Ok so I have been at this bug all day, and I think I've got it narrowed down to the fundamental problem.


I am working on an app that has required me to write my own versions of NSNetService and NSNetServiceBrowser to allow for Bonjour over Bluetooth in iOS 5. It has been a great adventure, as I knew nothing of network programming before I started this project. I have learned a lot from various example projects and from the classic Unix Network Programming textbook. My implementation is based largely on Apple's DNSSDObjects sample project. I have added code to actually make the connection between devices once a service has been resolved. An NSInputStream and an NSOutputStream are attained with CFStreamCreatePairWithSocketToHost( ... ).


I am trying to send some data over this connection. The data consists of an integer, a few NSStrings and an NSData object archived with NSKeyedArchiver. The size of the NSData is around 150kb so the size of the whole message is around 160kb. After sending the data over the connection I am getting the following exception when I try to unarchive...

Terminating app due to uncaught exception 'NSInvalidArgumentException', 
reason: '*** -[NSKeyedUnarchiver initForReadingWithData:]: incomprehensible archive 

After further exploration I have noticed that the received data is only about 2kb.. The message is being truncated, thus rendering the archive "incomprehensible."

Potentially relevant code:

The method that sends the data to all connected devices

- (void) sendMessageToPeers:(MyMessage *)msg
  NSEnumerator *e = [self.peers objectEnumerator];

  //MyMessage conforms to NSCoding, messageAsData getter calls encodeWithCoder:
  NSData *data = msg.messageAsData; 

  Peer *peer;
  while (peer = [e nextObject]) {
    if (![peer sendData:data]) {
      NSLog(@"Could not send data to peer..");

The method in the Peer class that actually writes data to the NSOutputStream

- (BOOL) sendData:(NSData *)data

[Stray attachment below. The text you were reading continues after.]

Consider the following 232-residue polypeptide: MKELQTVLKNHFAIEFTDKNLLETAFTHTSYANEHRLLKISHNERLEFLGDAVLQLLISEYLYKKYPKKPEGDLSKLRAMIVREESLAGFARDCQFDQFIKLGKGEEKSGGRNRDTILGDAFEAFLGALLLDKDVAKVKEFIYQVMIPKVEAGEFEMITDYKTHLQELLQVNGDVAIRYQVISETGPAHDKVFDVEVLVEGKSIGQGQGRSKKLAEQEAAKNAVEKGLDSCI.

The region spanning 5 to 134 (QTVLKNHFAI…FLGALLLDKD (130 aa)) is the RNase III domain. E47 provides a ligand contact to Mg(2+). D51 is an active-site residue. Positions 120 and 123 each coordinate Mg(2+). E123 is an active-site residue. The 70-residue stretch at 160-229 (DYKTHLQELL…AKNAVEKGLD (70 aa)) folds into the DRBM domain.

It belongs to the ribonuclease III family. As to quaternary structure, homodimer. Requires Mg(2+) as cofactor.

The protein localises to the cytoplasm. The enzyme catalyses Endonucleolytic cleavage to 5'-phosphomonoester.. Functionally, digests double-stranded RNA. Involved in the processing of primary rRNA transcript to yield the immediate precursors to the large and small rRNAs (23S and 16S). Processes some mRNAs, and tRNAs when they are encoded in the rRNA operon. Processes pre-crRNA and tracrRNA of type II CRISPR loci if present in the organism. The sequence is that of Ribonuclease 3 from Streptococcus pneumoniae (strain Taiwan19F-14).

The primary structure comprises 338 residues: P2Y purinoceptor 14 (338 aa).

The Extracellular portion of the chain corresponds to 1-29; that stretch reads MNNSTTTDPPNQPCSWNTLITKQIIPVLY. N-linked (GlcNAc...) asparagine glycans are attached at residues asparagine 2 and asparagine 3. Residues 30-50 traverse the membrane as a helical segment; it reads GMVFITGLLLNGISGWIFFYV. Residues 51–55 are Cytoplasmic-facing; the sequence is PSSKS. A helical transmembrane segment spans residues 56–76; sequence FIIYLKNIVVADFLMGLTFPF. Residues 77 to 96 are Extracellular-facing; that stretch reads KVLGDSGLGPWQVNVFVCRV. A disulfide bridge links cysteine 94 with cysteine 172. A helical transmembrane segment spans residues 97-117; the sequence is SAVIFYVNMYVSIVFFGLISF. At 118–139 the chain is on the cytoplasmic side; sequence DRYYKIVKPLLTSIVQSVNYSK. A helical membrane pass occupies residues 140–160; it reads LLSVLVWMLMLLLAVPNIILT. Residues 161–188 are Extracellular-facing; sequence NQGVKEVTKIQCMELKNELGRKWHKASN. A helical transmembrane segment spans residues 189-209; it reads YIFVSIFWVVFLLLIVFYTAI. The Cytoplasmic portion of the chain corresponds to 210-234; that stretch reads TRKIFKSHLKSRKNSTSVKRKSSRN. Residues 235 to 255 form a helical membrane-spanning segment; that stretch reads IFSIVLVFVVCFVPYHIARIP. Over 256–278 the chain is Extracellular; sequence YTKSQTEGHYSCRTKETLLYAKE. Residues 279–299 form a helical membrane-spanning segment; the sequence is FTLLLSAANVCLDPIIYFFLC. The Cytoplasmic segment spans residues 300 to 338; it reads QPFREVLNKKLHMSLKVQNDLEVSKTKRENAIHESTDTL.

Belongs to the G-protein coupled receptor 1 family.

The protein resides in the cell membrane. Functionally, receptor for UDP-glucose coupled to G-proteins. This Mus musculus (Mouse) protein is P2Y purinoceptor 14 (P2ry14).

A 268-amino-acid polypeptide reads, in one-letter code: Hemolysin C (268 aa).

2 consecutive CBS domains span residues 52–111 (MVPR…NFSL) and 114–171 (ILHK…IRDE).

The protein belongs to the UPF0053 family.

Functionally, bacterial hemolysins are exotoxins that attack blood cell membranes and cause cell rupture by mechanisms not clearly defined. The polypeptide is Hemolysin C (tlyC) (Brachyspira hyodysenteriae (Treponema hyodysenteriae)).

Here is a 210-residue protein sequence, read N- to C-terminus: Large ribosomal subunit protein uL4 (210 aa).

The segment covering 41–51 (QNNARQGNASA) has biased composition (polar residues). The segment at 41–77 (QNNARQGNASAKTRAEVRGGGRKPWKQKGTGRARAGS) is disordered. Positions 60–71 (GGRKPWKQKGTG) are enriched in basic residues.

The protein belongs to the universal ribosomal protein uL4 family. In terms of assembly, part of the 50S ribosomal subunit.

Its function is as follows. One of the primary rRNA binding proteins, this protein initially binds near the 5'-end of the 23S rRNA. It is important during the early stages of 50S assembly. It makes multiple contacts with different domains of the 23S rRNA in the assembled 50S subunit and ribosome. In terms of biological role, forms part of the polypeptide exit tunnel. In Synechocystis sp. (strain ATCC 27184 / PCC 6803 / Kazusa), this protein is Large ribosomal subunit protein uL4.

if (self.outputStream.hasSpaceAvailable) {
    [self.outputStream write:data.bytes maxLength:data.length];
    return YES;
  else {
    return NO;

NSStreamDelegate method for handling stream events ("receiving" the data)

The buffer size in this code is 32768 b/c that's what was in whatever example code I learned from.. Is it arbitrary? I tried changing it to 200000, thinking that the problem was just that the buffer was too small, but it didn't change anything.. I don't think I fully understand what's happening.

- (void)stream:(NSStream *)aStream handleEvent:(NSStreamEvent)eventCode
  switch (eventCode) {

    case NSStreamEventHasBytesAvailable: {
      NSInteger       bytesRead;
      uint8_t         buffer[32768];      // is this the issue?
//    uint8_t         buffer[200000];   //this didn't change anything

      bytesRead = [self.inputStream read:buffer maxLength:sizeof(buffer)];
      if (bytesRead == -1) ...;
      else if (bytesRead == 0) ...;
      else {
        NSData  *data = [NSData dataWithBytes:buffer length:bytesRead];
        [self didReceiveData:data];
    } break;

    /*omitted code for other events*/
  • Add logic to actually count the number of bytes you send and receive. I suspect that you're only receiving the first buffer. Your didReceiveData method should be accumulating the data from multiple buffers.
    – Hot Licks
    Commented Jul 11, 2012 at 1:19

2 Answers 2


NSStream over a network like that will be using a TCP connection. It can vary, but the maximum packet size is often around 2k. As the message you’re sending is actually 160k, it will be split up into multiple packets.

TCP abstracts this away to just be a stream of data, so you can be sure all these packets will receive in the correct order.

However, the stream:handleEvent: delegate method is probably being called when only the first 2k of data has arrived – there’s no way for it to know that there’s more coming until it does.

Note the method read:maxLength: doesn’t gauruntee you’ll always get that max length – in this case it seems to be only giving you up to 2k.

You should count up the actual bytesReceived, and concatenate all the data together until you receive the total amount you’re waiting for.

How does the receiver know how much data it wants? – you might want to design your protocol so before sending data, you send an integer of defined size indicating the length of the coming data. Alternatively, if you’re only ever sending one message over the socket, you could simply close it when finished, and have the receiver only unarchive after the socket is closed.

  • I think you are correct about this :) I will implement this and see how it goes
    – RyanM
    Commented Jul 11, 2012 at 6:06

You seem to be reading from self.inputStream but the stream passed into your stream:handleEvent: method is called aStream. Are they referencing the same object somehow? Otherwise I'm not sure you're reading the stream that actually has bytes available

  • Good point.. I'm not sure why I wrote it like that. They do reference the same object though, and the class is only the NSStreamDelegate for one NSInputStream
    – RyanM
    Commented Jul 11, 2012 at 5:52

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